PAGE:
When Vicki was two years old, her parents found out that she couldn’t speak. Two possible explanations were that she had had an ear infection or speech problems. They took her to a specialist and after a brain scan they found out that Vicki had 97% hearing loss in both ears.

Hearing aids were required and Vicki’s father, Pastor Gerhard Fourie from the Christian Revival Church (CRC) enrolled her in a kindergarten school for deaf children, Carel Du Toit in Cape Town.

However, even though Carel Du Toit’s slogan is ‘Where Deaf Children Learn to Speak’, it was because of her mother’s efforts that Vicki is able to communicate effectively with hearing people today.

Bonita Fourie would sit with her child every single day and teach her how to pronounce words phonetically and how to read lips. It is because of that that Vicki is not dependent on sign language at all.

When she was seven years old, her parents enrolled her in an English A.C.E. school. Even though Vicki’s home language is Afrikaans, her parents decided to go against the norm by placing her in an English school (most deaf/hard of hearing people cannot learn a second language). Today Vicki is fluent in both languages.

“I used to think that my hearing aids are just a normal thing you put on, like using glasses for reading,” she said. “I still think that way. People always come up to me and say, ‘It’s amazing how easily you adapt to hearing people. You have no stumbling blocks or holdbacks.’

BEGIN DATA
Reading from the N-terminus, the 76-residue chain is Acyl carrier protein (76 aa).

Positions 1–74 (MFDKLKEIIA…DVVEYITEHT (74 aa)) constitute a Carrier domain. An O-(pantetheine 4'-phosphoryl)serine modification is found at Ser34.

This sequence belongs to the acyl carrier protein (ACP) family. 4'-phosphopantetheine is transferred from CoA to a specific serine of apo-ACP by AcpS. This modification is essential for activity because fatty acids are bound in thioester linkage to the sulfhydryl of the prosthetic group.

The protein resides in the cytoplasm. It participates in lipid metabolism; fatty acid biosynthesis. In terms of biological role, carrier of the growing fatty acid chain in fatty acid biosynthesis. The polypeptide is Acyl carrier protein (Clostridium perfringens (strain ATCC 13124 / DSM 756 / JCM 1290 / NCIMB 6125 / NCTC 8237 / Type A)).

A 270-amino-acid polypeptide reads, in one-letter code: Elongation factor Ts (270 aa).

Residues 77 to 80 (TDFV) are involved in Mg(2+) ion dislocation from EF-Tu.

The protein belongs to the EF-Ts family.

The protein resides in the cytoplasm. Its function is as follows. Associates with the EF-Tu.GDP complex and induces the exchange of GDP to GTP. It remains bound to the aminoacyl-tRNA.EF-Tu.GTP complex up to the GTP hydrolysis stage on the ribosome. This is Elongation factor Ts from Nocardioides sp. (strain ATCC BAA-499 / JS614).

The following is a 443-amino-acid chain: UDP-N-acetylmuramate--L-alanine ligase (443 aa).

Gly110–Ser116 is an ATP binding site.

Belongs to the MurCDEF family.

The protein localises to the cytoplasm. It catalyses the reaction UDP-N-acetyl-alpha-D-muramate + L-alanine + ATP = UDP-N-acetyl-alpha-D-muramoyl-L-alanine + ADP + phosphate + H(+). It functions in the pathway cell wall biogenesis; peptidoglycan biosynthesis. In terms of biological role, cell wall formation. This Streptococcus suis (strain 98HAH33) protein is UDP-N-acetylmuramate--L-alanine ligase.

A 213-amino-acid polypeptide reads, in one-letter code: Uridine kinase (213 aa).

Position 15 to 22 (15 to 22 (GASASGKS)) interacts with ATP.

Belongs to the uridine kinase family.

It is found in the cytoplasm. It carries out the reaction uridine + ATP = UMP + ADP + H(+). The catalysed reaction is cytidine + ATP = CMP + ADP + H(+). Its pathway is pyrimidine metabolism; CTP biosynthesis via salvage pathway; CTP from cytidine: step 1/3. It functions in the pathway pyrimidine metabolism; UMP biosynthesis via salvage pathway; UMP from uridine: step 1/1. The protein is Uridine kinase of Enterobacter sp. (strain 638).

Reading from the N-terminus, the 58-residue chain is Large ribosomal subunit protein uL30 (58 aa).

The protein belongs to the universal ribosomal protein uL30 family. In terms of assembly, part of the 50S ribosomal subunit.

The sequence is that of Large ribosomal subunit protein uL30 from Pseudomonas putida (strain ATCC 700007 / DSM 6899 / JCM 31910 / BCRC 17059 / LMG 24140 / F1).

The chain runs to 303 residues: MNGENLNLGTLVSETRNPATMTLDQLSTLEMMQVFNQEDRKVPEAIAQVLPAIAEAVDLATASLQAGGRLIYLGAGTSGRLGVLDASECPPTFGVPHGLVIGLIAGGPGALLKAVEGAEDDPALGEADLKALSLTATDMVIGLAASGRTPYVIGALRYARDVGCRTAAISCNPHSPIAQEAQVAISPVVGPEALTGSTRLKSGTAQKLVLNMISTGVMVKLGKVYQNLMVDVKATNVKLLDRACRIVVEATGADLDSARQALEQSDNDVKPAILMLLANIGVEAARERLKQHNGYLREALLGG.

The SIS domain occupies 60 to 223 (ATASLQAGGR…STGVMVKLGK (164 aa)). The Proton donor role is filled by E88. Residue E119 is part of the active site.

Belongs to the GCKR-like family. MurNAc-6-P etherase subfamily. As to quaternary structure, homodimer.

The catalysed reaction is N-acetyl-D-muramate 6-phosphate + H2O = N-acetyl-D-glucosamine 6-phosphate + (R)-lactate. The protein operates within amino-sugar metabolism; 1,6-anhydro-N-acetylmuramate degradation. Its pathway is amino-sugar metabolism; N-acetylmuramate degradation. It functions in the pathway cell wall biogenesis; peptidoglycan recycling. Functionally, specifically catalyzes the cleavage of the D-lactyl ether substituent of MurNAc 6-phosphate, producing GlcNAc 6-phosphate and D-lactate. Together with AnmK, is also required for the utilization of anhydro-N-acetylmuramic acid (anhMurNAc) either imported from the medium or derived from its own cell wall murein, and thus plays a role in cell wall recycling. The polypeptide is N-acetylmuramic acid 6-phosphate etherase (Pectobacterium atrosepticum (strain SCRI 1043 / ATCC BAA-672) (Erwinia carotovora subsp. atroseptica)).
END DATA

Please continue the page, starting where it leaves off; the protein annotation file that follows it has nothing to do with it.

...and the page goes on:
“To me it’s interesting because my reaction is always this: ‘God gave me this situation, and I have made the best of it. I’ve overcome it, and therefore I can go forward in life’. We were born not to survive, but to thrive. I detest the attitude of, ‘I’m a victim, so the world owes me something’. The world owes nobody anything! We can be victorious over our own circumstances. It is possible. My name’s meaning is testifies to this: “Vicki” comes from the word “Victory”. I was meant to be victorious, and not a victim.”

Vicki, who is now 20, has achieved so much in life. She did ballet, hip-hop, modern dancing, drama (she even went to America for her dramatic monologue and poetry recitation), and she has published over 70 magazine articles, nationally and internationally. Her dreams are to write books one day, become a TV presenter, and motivate and inspire people all over South Africa through public speaking.

When one hears this story, one cannot help but be surprised by her success. It makes you realize that anything is possible when you see the potential in a child, and then do everything in your power to develop it and draw it out. When you believe in the child that you are educating, that child will sense it and blossom like a flower.

“Courage isn’t a gift, it is a decision,” Vicki said. “There will always be things that try to hold you back. The key to working with any child is to be patient, patient, and patient! Teachers play a huge role in equipping children for the future. It is a big responsibility, but it can be done.”